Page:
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Irrational Exuberance

de Robert J. Shiller

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Why the irrational exuberance of investors hasn't disappeared since the financial crisis In this revised, updated, and expanded edition of his New York Times bestseller, Nobel Prize-winning economist Robert Shiller, who warned of both the tech and housing bubbles, cautions that signs of irrational exuberance among investors have only increased since the 2008-9 financial crisis. With high stock and bond prices and the rising cost of housing, the post-subprime boom may well turn out to be another illustration of Shiller's influential argument that psychologically driven volatility is an inherent characteristic of all asset markets. In other words, Irrational Exuberance is as relevant as ever. Previous editions covered the stock and housing markets--and famously predicted their crashes. This edition expands its coverage to include the bond market, so that the book now addresses all of the major investment markets. It also includes updated data throughout, as well as Shiller's 2013 Nobel Prize lecture, which places the book in broader context. In addition to diagnosing the causes of asset bubbles, Irrational Exuberance recommends urgent policy changes to lessen their likelihood and severity--and suggests ways that individuals can decrease their risk before the next bubble bursts. No one whose future depends on a retirement account, a house, or other investments can afford not to read this book.… (mais)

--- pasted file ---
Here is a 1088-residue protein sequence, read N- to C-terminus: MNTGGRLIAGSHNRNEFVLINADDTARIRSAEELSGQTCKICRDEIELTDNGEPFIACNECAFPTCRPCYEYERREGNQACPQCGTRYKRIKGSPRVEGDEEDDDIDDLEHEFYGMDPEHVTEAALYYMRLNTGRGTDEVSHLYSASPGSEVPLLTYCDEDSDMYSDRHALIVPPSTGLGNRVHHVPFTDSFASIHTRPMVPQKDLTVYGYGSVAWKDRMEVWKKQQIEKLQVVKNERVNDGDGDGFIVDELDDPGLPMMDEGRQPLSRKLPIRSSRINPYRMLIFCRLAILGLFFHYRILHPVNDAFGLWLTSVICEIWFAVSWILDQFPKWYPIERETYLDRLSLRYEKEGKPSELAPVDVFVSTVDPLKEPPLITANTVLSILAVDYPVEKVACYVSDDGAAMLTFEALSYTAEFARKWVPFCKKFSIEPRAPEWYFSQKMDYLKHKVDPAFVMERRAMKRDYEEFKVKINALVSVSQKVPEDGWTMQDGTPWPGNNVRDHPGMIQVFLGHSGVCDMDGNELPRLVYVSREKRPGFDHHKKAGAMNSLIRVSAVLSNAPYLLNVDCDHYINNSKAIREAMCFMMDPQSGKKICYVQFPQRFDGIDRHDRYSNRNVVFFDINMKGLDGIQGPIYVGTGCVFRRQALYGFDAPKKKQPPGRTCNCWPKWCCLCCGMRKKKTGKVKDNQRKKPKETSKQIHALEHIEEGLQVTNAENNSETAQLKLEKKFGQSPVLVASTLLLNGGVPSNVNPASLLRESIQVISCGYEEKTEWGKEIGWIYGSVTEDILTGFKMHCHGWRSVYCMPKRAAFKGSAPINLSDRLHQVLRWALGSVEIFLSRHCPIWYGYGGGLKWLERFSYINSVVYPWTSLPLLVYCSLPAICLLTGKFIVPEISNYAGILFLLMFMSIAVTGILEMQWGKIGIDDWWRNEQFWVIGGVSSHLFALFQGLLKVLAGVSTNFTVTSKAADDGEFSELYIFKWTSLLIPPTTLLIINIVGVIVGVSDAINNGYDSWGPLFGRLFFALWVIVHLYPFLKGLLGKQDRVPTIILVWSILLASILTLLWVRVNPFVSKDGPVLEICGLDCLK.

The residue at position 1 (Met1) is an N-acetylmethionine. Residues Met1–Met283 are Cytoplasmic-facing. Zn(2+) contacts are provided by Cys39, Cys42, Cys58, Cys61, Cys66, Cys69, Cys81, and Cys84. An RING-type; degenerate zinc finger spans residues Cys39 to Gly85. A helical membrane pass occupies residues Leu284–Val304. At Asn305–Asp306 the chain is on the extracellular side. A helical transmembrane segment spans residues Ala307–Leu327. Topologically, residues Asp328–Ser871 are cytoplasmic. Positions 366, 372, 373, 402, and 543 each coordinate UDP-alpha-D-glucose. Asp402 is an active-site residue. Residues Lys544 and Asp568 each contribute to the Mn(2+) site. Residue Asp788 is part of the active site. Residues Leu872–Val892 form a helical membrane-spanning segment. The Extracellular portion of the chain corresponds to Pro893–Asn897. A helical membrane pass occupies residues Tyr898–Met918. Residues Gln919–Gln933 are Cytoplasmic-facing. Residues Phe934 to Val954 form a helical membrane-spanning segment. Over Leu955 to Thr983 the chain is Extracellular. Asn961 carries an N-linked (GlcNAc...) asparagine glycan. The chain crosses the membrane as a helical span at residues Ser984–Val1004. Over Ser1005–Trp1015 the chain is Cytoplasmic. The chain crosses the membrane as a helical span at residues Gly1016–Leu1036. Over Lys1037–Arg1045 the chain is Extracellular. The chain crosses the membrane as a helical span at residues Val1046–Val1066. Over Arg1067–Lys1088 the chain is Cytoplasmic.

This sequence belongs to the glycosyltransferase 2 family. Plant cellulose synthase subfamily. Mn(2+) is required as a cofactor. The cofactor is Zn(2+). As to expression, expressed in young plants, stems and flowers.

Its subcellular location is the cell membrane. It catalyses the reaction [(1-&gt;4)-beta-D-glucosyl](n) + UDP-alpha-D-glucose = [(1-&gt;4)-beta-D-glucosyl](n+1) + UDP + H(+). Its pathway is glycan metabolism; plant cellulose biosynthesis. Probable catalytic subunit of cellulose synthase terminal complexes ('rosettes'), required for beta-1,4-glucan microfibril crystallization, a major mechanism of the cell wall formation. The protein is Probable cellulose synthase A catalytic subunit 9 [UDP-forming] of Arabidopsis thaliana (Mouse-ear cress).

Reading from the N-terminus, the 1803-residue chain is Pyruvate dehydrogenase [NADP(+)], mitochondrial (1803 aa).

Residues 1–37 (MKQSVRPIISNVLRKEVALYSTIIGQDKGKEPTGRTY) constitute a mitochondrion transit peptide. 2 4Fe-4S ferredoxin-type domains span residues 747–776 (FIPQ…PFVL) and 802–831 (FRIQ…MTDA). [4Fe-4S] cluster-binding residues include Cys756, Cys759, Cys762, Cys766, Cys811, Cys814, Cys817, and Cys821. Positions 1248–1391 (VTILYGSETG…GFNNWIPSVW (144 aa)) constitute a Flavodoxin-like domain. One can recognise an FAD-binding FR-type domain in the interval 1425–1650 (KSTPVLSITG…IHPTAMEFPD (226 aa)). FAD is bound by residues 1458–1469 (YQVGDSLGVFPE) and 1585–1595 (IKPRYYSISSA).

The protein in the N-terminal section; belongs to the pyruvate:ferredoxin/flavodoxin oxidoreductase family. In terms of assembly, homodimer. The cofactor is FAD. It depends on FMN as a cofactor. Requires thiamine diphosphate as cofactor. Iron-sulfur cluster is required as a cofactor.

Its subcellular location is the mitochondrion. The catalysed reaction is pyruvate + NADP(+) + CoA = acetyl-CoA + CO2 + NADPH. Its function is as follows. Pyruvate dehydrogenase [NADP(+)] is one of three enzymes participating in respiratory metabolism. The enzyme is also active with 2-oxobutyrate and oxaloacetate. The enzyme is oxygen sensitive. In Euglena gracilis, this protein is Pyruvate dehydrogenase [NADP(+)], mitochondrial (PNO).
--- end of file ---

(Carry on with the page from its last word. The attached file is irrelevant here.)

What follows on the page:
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I read the edition of the book that was published right before the dotcom crash and it was interesting from that perspective. The book talks about how market prices can go up without no meaningful cause and as we know, it came crashing down just a few months later. I suspect that is part of the reason he and this book became well known.

In the book he is very careful not to predict a crash, but he doesn't keep secret that he thinks the prices of 1999, early 2000 were without foundation. He walks the reader through possible causes, but here he does speculate a lot. He implies and suggests without making any clear statements, nor presenting any strong evidence and that is what makes the book a bit flat and uninteresting.